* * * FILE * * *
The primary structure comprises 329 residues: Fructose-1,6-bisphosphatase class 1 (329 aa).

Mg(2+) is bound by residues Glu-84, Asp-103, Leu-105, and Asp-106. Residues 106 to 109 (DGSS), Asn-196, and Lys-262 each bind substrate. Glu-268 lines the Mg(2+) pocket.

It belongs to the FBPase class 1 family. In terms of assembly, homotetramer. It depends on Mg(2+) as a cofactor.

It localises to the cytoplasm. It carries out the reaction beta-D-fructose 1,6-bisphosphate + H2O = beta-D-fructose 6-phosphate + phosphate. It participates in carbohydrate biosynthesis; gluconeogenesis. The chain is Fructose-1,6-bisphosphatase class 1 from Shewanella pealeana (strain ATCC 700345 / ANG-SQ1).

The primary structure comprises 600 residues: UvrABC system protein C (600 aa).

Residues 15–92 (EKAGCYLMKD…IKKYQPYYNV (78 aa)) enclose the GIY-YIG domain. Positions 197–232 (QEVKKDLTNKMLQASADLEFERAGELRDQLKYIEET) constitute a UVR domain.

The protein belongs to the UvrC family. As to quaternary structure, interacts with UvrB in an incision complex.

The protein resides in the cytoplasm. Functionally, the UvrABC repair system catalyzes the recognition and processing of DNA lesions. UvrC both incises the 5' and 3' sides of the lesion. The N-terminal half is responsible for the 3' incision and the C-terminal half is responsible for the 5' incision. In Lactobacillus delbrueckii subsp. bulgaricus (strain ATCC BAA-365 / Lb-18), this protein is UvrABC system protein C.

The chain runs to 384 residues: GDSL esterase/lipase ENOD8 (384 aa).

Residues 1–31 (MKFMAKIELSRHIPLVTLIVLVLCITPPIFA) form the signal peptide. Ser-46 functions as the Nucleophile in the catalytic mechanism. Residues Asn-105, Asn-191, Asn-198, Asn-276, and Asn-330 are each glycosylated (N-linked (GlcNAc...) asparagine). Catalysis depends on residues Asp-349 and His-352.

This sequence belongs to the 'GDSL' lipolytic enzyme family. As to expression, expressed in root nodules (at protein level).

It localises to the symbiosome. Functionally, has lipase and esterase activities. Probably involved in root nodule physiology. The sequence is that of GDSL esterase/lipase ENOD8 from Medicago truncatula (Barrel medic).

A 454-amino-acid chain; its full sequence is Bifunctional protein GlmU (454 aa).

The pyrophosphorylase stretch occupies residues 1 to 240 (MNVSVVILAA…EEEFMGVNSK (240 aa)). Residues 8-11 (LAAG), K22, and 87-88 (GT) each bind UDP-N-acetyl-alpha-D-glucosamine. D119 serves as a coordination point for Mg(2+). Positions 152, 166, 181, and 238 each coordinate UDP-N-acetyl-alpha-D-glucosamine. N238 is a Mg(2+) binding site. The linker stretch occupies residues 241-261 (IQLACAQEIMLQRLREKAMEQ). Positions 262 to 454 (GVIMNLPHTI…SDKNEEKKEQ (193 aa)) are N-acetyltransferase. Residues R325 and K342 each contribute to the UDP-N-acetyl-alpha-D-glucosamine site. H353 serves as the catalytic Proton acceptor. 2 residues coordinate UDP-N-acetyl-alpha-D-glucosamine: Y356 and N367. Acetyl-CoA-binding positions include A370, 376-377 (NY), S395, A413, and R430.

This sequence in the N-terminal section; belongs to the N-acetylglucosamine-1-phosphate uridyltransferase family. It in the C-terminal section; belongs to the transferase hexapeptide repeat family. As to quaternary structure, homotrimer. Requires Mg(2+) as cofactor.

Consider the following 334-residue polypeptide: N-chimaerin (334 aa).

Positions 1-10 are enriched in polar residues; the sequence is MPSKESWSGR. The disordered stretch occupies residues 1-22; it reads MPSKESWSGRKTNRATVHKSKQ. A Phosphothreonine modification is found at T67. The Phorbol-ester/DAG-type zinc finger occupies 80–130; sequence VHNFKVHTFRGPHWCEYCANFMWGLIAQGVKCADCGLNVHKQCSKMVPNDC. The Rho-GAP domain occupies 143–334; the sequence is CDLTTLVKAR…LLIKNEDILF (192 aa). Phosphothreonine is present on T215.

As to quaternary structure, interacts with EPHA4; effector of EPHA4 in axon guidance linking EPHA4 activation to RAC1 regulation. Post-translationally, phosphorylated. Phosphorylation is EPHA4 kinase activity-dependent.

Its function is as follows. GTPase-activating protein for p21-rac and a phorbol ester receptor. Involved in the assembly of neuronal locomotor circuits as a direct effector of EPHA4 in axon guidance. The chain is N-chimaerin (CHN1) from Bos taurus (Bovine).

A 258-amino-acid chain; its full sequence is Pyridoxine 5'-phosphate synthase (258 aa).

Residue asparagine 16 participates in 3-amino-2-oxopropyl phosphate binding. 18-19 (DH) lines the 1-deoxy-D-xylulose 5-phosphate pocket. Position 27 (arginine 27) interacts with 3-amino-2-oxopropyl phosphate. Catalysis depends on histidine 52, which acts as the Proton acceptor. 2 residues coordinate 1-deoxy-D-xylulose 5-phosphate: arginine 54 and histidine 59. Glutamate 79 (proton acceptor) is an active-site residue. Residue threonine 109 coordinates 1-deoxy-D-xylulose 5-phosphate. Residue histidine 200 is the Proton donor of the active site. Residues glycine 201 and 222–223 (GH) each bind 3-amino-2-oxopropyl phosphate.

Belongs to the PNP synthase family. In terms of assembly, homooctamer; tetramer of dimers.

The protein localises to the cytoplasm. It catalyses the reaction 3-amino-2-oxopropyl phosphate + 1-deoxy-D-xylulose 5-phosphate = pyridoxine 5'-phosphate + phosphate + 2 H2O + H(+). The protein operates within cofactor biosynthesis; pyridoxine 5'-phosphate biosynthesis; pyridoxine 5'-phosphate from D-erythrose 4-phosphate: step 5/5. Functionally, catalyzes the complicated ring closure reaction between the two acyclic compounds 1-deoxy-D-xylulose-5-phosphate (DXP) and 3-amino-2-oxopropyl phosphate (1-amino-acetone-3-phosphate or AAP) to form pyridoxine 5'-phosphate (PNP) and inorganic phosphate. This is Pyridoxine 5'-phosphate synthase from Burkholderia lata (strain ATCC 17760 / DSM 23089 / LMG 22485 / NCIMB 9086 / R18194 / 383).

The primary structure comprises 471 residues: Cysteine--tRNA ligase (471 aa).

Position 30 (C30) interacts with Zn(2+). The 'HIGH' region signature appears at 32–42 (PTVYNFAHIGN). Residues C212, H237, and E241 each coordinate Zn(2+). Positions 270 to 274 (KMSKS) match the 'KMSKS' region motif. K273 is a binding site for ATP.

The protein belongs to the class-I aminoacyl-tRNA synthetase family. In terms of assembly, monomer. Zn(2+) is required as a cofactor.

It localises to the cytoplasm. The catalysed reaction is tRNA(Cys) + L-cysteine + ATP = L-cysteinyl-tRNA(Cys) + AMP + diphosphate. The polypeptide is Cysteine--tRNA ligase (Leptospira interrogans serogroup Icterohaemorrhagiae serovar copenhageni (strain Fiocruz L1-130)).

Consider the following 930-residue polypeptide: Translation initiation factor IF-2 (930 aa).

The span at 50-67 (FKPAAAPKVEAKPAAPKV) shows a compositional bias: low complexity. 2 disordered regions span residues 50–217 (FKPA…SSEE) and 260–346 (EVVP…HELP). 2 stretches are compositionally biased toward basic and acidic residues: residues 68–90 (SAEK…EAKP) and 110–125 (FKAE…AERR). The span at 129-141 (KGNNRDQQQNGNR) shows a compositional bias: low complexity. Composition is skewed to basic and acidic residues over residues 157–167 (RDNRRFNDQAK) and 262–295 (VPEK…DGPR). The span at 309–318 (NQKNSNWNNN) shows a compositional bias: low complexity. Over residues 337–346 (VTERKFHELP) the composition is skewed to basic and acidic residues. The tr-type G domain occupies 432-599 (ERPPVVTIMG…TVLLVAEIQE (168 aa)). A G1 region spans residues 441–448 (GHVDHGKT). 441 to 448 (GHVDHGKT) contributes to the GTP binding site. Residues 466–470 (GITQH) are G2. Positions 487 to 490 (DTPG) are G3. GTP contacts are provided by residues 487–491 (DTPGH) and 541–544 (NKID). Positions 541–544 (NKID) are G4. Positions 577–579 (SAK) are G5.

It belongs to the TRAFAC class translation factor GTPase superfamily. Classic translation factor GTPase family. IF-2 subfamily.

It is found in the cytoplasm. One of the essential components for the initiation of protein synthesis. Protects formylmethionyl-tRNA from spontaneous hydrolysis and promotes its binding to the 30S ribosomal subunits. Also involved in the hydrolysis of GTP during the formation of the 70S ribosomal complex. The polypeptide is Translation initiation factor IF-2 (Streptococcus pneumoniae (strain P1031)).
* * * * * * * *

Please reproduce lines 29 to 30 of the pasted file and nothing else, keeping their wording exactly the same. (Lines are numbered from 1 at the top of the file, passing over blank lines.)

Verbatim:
The span at 50-67 (FKPAAAPKVEAKPAAPKV) shows a compositional bias: low complexity. 2 disordered regions span residues 50–217 (FKPA…SSEE) and 260–346 (EVVP…HELP). 2 stretches are compositionally biased toward basic and acidic residues: residues 68–90 (SAEK…EAKP) and 110–125 (FKAE…AERR). The span at 129-141 (KGNNRDQQQNGNR) shows a compositional bias: low complexity. Composition is skewed to basic and acidic residues over residues 157–167 (RDNRRFNDQAK) and 262–295 (VPEK…DGPR). The span at 309–318 (NQKNSNWNNN) shows a compositional bias: low complexity. Over residues 337–346 (VTERKFHELP) the composition is skewed to basic and acidic residues. The tr-type G domain occupies 432-599 (ERPPVVTIMG…TVLLVAEIQE (168 aa)). A G1 region spans residues 441–448 (GHVDHGKT). 441 to 448 (GHVDHGKT) contributes to the GTP binding site. Residues 466–470 (GITQH) are G2. Positions 487 to 490 (DTPG) are G3. GTP contacts are provided by residues 487–491 (DTPGH) and 541–544 (NKID). Positions 541–544 (NKID) are G4. Positions 577–579 (SAK) are G5.

It belongs to the TRAFAC class translation factor GTPase superfamily. Classic translation factor GTPase family. IF-2 subfamily.